I am inhabiting her life
You have no interest in my mother. Why should you? She was not a headliner. She was not noteworthy outside of the family and our immediate neighborhood on the Upper West Side. There, she induced a certain energy field like minor royalty, a second cousin of a third-tier baroness. Her generation long gone, there are only a handful of people left who remember her powdered face, chalk white with pink circles of rouge on her cheeks and cerulean smudges on her eyelids, the seams on her stockings almost straight.
How remarkable, then, that DNA dictates that her ghost has now moved its furnishings into my body. It's an almost perfect fit, my osteoporotic spine bending to accommodate hers, my thighs expanding to make room for her ample shape. I keep my used kleenex in the waistband of my pants as she did and have recently elected to wear my hair parted on the left with a jaunty wave over my right eye. Caroline, expertly wielding the comb and scissors, comments that it has a '20s look and, sure enough, there is my mother's marcelled cut from long before I was born coming into focus in the salon mirror.
Once, about five years before she died, I broke down in tears in Great Barrington when she suffered an excruciating compression fracture far away in California. Feeling helpless and anguished, it suddenly became clear to me that she had been my first home....that there was a time in 1945 when I lived inside of her in a warm, dark, wet tenement that she carried around with her when she squeezed the melons at the fruit stand and picked out a seeded rye at the bakery on upper Broadway. Of course, being well into my fifties, I knew all about gestation. But somehow I had always given more thought to my own pregnancy, my own motherhood. This moment of recognition near the turning of the millennium was a first encounter with my deep origins in the pungent folds of my mother's flesh.
The image is like a bellows, expanding and contracting, inflaming memory. Sometimes, the fire is reduced to embers. The long years of adolescence and early adulthood when I didn't want any part of her. The bitter winter in my garden where her ashes are now resting, for the most part unattended. I thought when I buried them there that she and I would chat regularly about the anemones, about the grandchildren, about the unrelenting passage of time.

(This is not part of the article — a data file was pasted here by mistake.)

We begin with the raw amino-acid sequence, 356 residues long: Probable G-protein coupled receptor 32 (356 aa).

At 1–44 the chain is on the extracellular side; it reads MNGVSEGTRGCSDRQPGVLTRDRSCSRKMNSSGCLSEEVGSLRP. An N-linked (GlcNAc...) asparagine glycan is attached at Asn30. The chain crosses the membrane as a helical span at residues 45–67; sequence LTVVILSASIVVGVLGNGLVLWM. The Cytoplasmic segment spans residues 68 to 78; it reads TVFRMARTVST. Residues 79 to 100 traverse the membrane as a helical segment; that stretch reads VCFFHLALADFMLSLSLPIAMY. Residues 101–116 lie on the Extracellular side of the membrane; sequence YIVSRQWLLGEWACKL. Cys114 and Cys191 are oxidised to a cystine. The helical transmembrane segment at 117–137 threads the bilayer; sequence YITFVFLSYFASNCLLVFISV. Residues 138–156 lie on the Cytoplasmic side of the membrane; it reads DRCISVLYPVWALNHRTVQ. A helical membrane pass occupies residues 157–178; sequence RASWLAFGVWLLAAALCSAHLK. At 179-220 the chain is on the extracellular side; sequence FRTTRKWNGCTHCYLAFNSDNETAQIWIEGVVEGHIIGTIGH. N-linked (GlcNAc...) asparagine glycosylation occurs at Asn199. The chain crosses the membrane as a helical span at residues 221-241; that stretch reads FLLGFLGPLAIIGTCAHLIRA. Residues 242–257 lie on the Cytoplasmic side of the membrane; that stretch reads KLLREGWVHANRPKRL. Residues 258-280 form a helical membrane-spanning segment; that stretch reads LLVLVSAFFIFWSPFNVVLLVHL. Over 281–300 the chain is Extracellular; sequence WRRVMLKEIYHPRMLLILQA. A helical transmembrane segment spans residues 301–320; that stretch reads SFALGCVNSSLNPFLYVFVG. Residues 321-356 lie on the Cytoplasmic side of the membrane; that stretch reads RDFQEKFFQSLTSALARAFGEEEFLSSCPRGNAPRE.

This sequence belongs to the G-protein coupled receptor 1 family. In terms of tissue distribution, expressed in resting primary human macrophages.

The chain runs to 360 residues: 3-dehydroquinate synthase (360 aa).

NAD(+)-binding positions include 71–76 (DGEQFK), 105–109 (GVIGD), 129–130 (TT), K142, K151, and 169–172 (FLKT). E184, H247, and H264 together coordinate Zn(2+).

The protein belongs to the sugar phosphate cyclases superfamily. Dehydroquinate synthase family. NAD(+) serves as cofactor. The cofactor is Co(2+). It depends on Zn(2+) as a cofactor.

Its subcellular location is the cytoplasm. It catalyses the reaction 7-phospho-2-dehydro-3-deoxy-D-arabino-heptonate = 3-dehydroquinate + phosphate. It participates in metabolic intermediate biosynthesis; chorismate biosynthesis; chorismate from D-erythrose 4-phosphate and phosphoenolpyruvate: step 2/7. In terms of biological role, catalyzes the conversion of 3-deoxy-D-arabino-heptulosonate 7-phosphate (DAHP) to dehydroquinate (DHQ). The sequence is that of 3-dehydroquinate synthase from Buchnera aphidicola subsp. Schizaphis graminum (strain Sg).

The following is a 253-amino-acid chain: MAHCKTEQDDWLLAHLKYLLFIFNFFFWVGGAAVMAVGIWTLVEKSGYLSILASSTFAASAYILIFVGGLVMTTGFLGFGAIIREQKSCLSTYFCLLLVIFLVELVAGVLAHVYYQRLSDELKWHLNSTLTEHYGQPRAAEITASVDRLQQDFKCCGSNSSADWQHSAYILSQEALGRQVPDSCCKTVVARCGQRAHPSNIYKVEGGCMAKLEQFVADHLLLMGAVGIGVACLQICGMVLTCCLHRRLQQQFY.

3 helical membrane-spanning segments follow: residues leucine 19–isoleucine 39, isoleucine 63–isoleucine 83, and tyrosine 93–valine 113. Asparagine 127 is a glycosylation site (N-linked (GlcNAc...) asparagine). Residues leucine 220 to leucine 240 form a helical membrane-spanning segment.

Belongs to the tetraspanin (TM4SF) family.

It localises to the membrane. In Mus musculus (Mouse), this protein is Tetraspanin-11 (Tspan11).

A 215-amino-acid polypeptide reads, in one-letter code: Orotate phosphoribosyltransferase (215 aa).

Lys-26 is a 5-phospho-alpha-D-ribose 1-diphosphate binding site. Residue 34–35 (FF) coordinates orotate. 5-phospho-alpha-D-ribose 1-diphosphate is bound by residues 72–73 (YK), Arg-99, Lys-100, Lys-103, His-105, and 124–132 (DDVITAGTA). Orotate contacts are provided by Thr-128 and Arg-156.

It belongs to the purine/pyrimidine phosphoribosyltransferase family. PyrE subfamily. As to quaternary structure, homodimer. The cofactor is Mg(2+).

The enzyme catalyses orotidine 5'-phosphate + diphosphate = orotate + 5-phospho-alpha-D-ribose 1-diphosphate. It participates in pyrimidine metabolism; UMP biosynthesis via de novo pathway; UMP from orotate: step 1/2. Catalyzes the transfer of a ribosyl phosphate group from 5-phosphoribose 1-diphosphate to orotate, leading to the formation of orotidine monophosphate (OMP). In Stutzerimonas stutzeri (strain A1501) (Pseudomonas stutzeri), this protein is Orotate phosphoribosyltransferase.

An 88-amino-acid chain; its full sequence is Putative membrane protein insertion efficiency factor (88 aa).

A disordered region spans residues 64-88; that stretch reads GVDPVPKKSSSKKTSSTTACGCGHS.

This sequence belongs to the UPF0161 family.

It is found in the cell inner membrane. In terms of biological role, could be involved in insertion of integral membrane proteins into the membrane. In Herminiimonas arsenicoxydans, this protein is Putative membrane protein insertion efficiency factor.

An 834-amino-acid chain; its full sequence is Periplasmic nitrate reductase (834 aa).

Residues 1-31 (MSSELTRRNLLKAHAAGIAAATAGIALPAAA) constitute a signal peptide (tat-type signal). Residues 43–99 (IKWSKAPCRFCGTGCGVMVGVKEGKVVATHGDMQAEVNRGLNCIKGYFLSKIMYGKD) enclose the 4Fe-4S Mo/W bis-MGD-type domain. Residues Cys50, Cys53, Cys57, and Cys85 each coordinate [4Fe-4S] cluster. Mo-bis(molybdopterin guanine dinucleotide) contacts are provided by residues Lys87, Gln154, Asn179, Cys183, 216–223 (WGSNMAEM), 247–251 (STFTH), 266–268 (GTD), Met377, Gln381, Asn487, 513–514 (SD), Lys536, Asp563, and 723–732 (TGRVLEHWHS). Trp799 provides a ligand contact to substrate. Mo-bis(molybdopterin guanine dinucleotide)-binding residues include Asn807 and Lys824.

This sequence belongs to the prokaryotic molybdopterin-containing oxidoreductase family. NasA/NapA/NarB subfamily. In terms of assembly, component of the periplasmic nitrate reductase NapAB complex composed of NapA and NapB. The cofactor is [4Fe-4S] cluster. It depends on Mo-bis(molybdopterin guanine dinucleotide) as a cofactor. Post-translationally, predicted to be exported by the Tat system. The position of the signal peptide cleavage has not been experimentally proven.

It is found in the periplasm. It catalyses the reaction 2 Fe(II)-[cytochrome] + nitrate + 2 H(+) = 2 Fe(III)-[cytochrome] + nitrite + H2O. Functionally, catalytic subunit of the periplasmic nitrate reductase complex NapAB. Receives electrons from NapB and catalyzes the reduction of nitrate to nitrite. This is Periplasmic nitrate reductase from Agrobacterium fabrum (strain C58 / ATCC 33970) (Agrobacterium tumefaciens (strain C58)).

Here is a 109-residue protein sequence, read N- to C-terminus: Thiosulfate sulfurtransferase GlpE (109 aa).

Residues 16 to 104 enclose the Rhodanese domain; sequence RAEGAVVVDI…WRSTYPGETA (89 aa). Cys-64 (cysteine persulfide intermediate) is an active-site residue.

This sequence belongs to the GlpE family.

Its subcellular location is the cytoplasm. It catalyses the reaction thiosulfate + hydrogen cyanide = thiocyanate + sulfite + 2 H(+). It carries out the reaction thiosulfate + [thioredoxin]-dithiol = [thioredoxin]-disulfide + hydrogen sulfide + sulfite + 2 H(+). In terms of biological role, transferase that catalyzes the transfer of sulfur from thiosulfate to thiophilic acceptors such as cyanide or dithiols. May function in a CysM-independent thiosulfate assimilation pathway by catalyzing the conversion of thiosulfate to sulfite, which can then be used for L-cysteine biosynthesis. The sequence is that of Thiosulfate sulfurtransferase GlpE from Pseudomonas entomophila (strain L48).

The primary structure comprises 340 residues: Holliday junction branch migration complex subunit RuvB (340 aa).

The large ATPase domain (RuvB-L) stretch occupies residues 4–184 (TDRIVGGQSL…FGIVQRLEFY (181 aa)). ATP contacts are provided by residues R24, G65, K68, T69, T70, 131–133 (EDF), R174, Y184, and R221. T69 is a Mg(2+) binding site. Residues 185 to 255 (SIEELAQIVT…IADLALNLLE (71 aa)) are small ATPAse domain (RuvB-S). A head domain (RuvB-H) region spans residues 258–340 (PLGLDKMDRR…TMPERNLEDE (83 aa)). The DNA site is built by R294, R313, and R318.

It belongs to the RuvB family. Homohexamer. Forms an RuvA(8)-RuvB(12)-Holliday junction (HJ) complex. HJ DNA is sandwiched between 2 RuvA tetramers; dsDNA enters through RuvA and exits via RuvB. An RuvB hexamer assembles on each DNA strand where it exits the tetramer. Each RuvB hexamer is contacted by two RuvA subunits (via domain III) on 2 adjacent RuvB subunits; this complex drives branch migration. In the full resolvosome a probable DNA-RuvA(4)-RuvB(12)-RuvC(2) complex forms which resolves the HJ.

But words don't seem to be the medium of our exchange. She speaks to me through my short legs and misshapen feet, my pale blue lashless eyes. She inhabits me as I inhabited her seventy years ago. And she keeps me company. She is there in every gesture. When I throw back my head to wash down a pill. When I drink my coffee out of a thin porcelain cup, never a ceramic mug. I have grown up and drink it black now, not light and sweet with non-dairy creamer and saccharine as she did. But I am still married to the aristocratic pinkie lift that I must have learned at her linen-covered dining room table.
My father was morbidly sentimental. You couldn't go to a matinee with him without the crumpled handkerchief coming out of his pants pocket to dry the tears that fell at every cinematic loss or betrayal. But my mother was ensconced in her corset and devoted to decorum. When she was hurt or angry, she would take to her bed. When she felt the need to cry, she would leave the room. She couldn't bear the exposure of open grieving or gratitude. Retreating to the kitchen while my sister's husband, only sixty, lay dying. Hiding in a dark corner of a back room while her circle of friends and family celebrated her birthday with rounds of rye and ginger.
Now, traveling as she is inside of my life, wandering through my days along the highway of hyperawareness, on the far side of several personal and historical upheavals, she cries openly all the time. It is my gift to her.
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Thank you Susie Kaufman for a tender and beautiful mother and daughter story. Susie is a wonderful storyteller and you can read much more here.
And thanks to all of you for staying with us for another week. I hope to see you next Sunday.